Why

I once heard a story while I was in college. I ‘m sure that this is an urban legend that went around every institution of higher learning at one time or another. It goes like this; a student goes to his philosophy final and the only question on the test is “Why.” Everyone else in the class starts writing and writing in an attempt to come up with something profound and interesting. You know, something to make themselves look smart enough to get that elusive A. After watching what was happening around him, the student simply writes down “why not” and turns in his blue book. The story goes that he got a passing grade for “why not.”

I’ve head that story, and told it, more than once. The question still remains however, Why? Why do we do the things we do and more importantly, at least for me anyway, why do I write? Is it for fame? Is it for fortune? Perhaps it’s simply just to get the stories in my head out and onto the written page or in the 21st century, onto the kindle screen. Every writer has their reason or their purpose, as for me, perhaps it’s immortality. (It sure isn’t for fame or fortune as of yet. Although that would be nice.) It is immortality, but not so that my name can go on forever or that people may see my books on shelves across the world after I’m gone. (Again, would be nice but let’s be realistic.) I’m talking about the immortality found in the lessons I teach my kids and hopefully others that may read my books.

You see, the books I write although scary always have some kind of a message. All books should have a message no matter what their subject. If they had no message why would we read them? A much more famous writer, one who’s sold infinite more books than I, Stephen King, once said, all books should have a message. He said there should be a reason for your writing and it can’t be money. If we’re lucky the money will come, but at the end of the day we should all feel fulfilled in the fact that our message is getting out and more importantly, our message will transcend our own lives. The message I always put into my stories is plain and simple; never give up!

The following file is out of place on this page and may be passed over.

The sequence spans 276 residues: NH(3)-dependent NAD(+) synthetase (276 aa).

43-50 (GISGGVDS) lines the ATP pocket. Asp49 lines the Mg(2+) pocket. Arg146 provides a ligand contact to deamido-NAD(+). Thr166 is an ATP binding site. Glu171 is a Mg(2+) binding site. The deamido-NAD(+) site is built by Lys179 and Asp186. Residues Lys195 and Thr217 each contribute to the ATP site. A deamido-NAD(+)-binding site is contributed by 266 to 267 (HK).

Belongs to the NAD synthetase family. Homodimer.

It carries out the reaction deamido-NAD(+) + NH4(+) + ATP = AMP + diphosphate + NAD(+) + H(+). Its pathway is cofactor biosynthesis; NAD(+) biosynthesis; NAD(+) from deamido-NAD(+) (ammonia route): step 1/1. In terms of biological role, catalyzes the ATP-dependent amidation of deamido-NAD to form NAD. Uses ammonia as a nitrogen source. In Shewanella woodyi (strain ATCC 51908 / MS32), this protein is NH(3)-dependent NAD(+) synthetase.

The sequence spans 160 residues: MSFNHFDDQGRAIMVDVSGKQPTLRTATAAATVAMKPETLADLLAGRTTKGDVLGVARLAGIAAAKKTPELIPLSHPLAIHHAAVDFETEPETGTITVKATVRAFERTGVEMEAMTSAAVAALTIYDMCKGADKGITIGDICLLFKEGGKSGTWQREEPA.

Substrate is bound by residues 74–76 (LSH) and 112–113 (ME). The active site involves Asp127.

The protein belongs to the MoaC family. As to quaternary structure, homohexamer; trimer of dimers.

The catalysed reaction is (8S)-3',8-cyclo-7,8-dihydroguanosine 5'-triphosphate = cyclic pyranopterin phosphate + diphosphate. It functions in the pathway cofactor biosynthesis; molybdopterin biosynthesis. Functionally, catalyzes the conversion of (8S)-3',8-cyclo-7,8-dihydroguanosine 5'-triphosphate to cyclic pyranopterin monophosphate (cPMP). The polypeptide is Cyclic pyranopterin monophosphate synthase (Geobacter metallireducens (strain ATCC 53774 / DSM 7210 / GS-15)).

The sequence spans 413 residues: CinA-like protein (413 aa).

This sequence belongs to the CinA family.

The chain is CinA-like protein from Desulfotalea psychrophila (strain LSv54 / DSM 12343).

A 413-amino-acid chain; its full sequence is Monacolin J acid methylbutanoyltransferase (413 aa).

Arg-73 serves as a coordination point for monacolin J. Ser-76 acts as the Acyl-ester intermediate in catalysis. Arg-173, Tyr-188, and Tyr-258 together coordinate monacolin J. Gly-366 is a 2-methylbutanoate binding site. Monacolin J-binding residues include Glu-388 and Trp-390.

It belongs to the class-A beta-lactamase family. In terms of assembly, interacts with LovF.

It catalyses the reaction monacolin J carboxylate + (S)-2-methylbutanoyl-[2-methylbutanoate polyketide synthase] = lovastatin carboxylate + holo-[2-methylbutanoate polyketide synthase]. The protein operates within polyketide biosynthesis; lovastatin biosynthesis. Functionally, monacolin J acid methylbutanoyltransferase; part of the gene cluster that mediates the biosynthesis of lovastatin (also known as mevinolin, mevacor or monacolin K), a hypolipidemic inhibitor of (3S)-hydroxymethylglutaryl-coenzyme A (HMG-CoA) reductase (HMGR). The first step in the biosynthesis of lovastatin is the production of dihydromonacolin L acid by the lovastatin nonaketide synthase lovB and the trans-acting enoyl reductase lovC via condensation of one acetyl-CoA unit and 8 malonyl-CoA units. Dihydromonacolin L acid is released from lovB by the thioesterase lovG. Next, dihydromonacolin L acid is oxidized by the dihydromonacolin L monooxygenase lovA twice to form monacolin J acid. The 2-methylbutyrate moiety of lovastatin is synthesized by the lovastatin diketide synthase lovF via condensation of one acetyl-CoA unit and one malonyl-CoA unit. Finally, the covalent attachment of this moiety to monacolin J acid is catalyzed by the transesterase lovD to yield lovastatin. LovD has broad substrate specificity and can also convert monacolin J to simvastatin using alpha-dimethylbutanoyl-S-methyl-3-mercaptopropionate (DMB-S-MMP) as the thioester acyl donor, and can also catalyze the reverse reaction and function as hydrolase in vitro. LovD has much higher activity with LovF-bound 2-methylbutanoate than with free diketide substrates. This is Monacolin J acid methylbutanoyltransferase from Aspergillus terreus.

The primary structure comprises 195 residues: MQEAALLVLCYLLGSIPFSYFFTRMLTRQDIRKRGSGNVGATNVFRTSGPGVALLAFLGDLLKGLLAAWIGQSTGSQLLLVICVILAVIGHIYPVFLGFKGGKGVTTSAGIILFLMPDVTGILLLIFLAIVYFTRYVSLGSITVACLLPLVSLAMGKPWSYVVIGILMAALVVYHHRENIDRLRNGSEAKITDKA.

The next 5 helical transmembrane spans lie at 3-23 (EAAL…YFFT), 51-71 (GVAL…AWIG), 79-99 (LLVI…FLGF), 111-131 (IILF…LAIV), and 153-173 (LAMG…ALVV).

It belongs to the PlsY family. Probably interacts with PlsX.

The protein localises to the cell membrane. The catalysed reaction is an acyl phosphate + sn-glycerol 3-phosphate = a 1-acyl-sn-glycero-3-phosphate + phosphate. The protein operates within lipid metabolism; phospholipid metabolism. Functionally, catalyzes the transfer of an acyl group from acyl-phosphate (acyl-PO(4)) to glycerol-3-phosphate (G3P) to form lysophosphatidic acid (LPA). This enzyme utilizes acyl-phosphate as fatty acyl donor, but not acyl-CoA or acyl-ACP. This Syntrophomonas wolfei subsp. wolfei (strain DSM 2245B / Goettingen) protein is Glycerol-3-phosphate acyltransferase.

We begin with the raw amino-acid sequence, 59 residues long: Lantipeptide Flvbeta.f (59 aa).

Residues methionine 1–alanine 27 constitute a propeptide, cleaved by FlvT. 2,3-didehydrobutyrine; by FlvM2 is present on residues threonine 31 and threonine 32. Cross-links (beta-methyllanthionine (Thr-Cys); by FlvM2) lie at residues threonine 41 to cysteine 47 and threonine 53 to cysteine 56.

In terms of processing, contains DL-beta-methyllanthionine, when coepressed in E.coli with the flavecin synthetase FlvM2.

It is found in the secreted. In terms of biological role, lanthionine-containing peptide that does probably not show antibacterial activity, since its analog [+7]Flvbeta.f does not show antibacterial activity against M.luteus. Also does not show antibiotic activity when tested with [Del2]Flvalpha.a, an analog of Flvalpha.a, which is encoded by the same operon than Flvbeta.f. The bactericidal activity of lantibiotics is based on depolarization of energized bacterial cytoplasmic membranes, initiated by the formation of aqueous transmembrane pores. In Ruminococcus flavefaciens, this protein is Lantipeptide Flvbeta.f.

In my first two books, The Beckoning and The Daguerreotypist, my characters face great challenges both supernaturally and to their abilities. No matter what may come, and much always comes to them, they never give up. They are brought to the pinnacle of the impossible, to the very point when most would pack it in before they are able to over come. We’ve all seen this in TV shows and in the movies before. We’ve also witnessed it in the Civil Rights movement and countless other times in history. The most important place we need to witness the lesson of never giving up, at least I believe, is in our daily lives. Let’s face it, our daily lives can and many times are scarier than anything I could ever write. That’s why people read scary books isn’t it. No matter how scary or daunting the plot may be, human life can be that much more.

When the day is done and my family is tucked away in their beds is when I finally push the keyboard away from myself. This is when I realize why I‘ve written. Seeing my kids asleep all snuggled in their beds knowing full well they will face things I can’t fully prepare them for, I hope they will listen to my writing some day and never give up. I hope when they face unbelievable odds in life, and they will, they take the messages I put in my writing and apply them to their situation.

On a side note, I missed last week because of some unforeseen medical issues having to do with my family. That is what got me thinking so philosophically today and during the past few weeks. We all have our demons or vampires to fight during our lives and unfortunately sometimes those monsters win. There is nothing we can do about it, it just happens. This week the one wish I have is that my mother should never give up and she keeps fighting those vampires that have come knocking on her door.

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